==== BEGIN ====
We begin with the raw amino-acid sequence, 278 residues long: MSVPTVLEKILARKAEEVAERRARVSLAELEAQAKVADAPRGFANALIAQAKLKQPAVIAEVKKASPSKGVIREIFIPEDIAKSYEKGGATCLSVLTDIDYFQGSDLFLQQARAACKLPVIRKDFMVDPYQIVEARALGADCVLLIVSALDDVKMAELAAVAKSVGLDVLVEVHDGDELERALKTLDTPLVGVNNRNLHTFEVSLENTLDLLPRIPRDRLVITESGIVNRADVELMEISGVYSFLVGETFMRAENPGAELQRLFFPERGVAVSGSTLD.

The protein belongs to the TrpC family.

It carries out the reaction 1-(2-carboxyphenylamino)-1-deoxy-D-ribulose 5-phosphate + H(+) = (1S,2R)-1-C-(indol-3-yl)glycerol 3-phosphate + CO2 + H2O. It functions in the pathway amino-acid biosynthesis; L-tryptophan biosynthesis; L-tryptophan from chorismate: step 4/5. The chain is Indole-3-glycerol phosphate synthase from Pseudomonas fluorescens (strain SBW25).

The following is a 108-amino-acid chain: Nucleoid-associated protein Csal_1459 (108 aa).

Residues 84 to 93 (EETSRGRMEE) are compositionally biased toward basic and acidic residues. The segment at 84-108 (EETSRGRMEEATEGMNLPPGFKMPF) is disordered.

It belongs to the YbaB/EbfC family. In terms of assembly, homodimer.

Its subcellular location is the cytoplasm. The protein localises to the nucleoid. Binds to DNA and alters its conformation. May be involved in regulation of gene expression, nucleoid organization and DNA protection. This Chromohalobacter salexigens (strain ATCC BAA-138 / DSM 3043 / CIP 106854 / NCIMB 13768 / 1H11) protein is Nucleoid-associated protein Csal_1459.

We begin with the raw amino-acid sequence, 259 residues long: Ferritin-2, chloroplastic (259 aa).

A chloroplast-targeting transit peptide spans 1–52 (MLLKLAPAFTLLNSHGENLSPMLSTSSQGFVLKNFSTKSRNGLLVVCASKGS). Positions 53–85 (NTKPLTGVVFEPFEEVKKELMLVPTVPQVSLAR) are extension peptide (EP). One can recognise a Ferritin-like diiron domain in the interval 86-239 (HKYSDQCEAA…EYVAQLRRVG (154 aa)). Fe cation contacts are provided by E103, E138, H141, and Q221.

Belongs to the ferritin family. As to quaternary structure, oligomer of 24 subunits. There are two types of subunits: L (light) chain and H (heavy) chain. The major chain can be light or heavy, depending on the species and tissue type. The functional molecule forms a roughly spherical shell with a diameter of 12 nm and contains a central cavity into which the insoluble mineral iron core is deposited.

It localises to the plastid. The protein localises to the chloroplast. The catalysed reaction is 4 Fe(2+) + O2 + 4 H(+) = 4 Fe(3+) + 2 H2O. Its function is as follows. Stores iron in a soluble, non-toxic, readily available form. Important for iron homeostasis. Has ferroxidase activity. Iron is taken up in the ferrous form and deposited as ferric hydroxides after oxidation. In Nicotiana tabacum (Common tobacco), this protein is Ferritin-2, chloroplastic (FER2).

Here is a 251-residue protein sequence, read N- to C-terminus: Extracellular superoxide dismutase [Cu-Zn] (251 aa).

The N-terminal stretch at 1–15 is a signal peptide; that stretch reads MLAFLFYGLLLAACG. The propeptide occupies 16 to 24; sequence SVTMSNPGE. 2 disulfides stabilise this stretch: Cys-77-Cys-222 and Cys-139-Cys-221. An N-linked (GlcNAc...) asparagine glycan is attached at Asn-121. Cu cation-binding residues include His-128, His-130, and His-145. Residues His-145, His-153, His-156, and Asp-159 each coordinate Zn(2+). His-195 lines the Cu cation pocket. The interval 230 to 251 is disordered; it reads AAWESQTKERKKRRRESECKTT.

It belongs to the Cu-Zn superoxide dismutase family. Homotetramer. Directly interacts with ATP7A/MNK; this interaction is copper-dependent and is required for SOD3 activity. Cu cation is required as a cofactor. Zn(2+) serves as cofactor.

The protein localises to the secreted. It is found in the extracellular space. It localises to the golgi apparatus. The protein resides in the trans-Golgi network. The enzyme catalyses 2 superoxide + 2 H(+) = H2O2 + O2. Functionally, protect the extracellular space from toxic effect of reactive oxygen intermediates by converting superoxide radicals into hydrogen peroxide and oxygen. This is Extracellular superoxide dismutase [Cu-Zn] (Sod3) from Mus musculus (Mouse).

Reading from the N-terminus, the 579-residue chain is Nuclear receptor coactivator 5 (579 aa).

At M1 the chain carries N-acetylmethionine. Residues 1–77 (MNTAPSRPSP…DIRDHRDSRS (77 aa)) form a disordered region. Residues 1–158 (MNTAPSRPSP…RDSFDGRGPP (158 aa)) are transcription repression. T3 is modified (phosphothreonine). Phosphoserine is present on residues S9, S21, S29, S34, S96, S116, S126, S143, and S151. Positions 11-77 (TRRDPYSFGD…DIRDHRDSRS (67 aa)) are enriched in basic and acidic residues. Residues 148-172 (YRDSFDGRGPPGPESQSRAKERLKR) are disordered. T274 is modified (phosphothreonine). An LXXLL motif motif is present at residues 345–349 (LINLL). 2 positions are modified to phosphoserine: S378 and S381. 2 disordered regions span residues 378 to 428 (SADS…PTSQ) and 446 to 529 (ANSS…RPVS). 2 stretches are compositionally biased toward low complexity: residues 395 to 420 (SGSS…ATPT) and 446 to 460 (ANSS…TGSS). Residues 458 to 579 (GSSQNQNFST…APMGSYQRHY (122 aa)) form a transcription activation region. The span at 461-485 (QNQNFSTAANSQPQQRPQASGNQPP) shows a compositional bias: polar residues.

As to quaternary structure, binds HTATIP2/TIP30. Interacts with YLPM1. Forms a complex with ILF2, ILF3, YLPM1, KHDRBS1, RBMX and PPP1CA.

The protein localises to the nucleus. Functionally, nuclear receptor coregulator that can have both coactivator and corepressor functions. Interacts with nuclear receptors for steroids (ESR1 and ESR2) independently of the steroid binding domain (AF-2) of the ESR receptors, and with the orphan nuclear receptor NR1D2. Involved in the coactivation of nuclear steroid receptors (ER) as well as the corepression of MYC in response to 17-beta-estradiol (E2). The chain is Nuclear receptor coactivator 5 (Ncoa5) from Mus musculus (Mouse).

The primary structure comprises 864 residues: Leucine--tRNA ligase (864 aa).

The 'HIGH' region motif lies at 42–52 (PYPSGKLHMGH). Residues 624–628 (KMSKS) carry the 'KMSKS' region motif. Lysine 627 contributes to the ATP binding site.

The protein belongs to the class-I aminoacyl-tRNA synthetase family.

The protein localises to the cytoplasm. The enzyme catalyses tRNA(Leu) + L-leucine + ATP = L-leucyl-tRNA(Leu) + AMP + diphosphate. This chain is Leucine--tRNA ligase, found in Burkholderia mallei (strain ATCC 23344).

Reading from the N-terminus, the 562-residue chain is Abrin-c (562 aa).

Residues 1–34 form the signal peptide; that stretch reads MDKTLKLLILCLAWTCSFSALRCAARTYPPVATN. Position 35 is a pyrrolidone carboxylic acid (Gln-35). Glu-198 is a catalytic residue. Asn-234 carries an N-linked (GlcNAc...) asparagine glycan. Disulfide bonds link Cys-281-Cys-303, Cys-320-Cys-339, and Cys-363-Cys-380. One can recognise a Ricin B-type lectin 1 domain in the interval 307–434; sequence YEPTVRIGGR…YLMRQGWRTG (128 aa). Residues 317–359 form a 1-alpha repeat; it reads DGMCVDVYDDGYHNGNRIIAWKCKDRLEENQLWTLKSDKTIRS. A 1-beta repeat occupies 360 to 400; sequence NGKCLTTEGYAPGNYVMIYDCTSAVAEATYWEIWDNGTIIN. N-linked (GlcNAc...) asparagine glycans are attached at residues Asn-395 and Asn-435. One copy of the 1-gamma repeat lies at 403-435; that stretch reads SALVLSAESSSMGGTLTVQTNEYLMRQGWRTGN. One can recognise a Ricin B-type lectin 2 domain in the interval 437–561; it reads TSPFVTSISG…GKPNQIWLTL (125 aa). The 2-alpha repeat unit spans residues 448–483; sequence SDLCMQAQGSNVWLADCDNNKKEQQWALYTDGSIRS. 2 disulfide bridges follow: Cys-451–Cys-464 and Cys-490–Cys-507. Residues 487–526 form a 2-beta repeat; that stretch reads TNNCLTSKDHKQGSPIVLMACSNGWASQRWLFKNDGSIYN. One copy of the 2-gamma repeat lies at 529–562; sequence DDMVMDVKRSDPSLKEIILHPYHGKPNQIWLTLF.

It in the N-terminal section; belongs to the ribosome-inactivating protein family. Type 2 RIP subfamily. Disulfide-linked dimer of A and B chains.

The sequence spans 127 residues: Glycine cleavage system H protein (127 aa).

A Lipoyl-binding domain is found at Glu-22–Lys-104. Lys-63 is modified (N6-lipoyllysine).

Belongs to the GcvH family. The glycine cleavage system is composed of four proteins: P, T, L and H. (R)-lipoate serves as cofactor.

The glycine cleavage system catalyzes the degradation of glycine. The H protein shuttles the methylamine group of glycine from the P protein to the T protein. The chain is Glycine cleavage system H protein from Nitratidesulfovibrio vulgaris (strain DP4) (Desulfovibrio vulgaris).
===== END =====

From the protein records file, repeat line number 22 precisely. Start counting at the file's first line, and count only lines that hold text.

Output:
The protein belongs to the class-I aminoacyl-tRNA synthetase family.